Tuesday, July 18, 2006

A Very Hungry Caterpillar

The current weather of Buenos Aires has not helped to lift my mood. It has been grey and humid for weeks; I feel a dampness settling in my bones which is encouraging a not so desirable tendency in me to cocoon in my study, in front of the computer.

This cocooning, however, has yielded unexpected results. I have discovered a number of expat bloggers in Buenos Aires! Laura from Moving to Argentina pointed me to TalloVerde, a much more organised organic grocery outfit from which one can order on-line. I am definitely going to enquire about deliveries to the city centre.
(Note: after I have decided to stop dealing with El Rincon Organico, a fellow ex-El Rinconer has told me the organic selection at Jumbo has improved greatly. I am keeping my fingers crossed that, for the benefit and security of the customers, the Organic Movement in BA would soon take shape so the critical mass would be able squeeze out the less professional operators)

With much excitement to be had in front of the computer, this hungry caterpillar only ventures out of her study on calls of nature such as at 1:45pm today, Guillermo stepped out of his home office and returned "home" in search of lunch only to find me still in my Juicy tracks typing away on the keyboard. I could offer only one quick solution, ha! a very good one nonetheless...pumpkin soup.

I have been constantly reminded of the presence of Diana's organic pumpkin in the kitchen because of the sheer giganticness of it. So it is only natural that we should enjoy this harvest as soon as we can. It is not a Japanese pumpkin which the Argentines call Kokkaido after a province of the same name in Japan. It is oblong in shape but is neither a butternut. Diana, my much in demand masseuse, told me the seeds came in an envelope from her sister in Mainland China. However, she too was surprised by her accidentally organic produce since they never grow to this size over there.

I only used a sliver of the vibrant flesh since the whole pumpkin which Diana carried on her 2 hour journey from home to Buenos Aires City probably weighs more than 5 kg – people are often misled by her slender frame and femininity but apart from her huge hands, this lady really is a tower of strength.

I was pressed for time to feed two very hungry adults so I just put some chopped pumpkin in a pot filled with water and added some grated ginger, a clove of garlic and seasoning. In about 30min, this work in progress was ready to be transformed into a healthy and scrumptious lunch. As I was liquidising it with my much exercised Braun Stick, I knew instinctively this soup was going to have a lovelier texture than my usual butternut version.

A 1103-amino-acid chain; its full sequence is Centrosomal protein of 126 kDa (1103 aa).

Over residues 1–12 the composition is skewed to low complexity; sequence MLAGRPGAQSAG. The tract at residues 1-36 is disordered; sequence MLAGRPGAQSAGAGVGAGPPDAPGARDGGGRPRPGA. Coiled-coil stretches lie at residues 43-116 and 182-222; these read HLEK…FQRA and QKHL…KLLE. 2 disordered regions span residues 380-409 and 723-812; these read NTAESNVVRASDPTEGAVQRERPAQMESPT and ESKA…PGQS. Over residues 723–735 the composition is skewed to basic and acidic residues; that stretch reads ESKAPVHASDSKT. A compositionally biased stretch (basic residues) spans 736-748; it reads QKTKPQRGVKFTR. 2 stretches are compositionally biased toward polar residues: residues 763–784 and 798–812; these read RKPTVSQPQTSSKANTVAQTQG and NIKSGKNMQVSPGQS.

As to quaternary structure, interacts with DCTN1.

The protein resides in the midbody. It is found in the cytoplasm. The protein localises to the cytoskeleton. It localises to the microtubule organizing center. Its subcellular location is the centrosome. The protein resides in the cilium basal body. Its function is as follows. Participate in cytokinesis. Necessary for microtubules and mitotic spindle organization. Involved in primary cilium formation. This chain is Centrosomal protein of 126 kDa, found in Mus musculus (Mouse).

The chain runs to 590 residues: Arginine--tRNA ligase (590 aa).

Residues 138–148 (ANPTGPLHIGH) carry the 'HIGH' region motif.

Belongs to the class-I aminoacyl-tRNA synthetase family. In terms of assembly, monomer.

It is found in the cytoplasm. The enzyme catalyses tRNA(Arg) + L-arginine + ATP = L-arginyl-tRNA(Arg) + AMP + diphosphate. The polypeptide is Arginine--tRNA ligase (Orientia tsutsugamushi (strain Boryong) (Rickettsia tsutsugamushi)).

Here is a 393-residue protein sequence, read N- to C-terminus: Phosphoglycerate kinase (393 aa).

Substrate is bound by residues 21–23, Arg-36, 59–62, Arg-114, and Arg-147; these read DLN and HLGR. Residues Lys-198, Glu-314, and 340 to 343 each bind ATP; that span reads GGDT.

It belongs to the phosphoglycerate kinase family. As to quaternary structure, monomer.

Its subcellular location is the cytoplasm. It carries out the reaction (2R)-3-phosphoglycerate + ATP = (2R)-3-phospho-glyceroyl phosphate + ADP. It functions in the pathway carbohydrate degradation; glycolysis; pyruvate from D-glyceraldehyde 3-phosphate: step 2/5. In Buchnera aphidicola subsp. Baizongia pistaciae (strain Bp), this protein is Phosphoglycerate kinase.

Without hinting to Guillermo my hunch, I put a bowl of this wholesome sustanence, in bright orange, in front of him. After one spoonful he declared the soup exceptional. Without much effort, it looked and tasted like some velouté from a Marco Pierre White cookbook. After this accidental "gourmet" meal, we had to have an equally impressive last course.

Over the weekend, I was lucky enough to receive a couple of bars of Green & Black's organic dark chocolate with orange and spices from our lovely Irish friend who has just returned from Ireland. These smoky, tangy, luscious dark slabs are Guillermo's and my favourite. A square of this glorious Mayan harvest is the perfect finish to our rather virtuous lunch.

To help use up this amazing bounty, I have found a pumpkin bread recipe which can be made as muffins too.

2 cups plain flour
2 teaspoons cinnamon
1 teaspoon baking soda
1/4 teaspoon baking powder
1/2 teaspoon salt
1 1/2 cups sugar
3/4 cup vegetable oil
3 large eggs
1 teaspoon vanilla extract
3 cups shredded fresh pumpkin
1 cup toasted pumpkin seeds

Preheat the oven to 170C.

Sift the flour, cinnamon, baking soda, baking powder, and salt together.

In a separate bowl, mix the sugar, vegetable oil, eggs, and vanilla. Combine both mixtures and fold in the shredded pumpkin and pumpkin seeds. Once the ingredients are all incorporated pour into a non- stick 9 by 5 by 3-inch loaf pan. If your pan is not non- stick coat it with butter and flour.

Bake for 1 hour and 15 minutes. At this point a knife inserted into the middle of the loaf should come out clean. Cool for 15 minutes and turn out onto a cooling rack. Cool completely.

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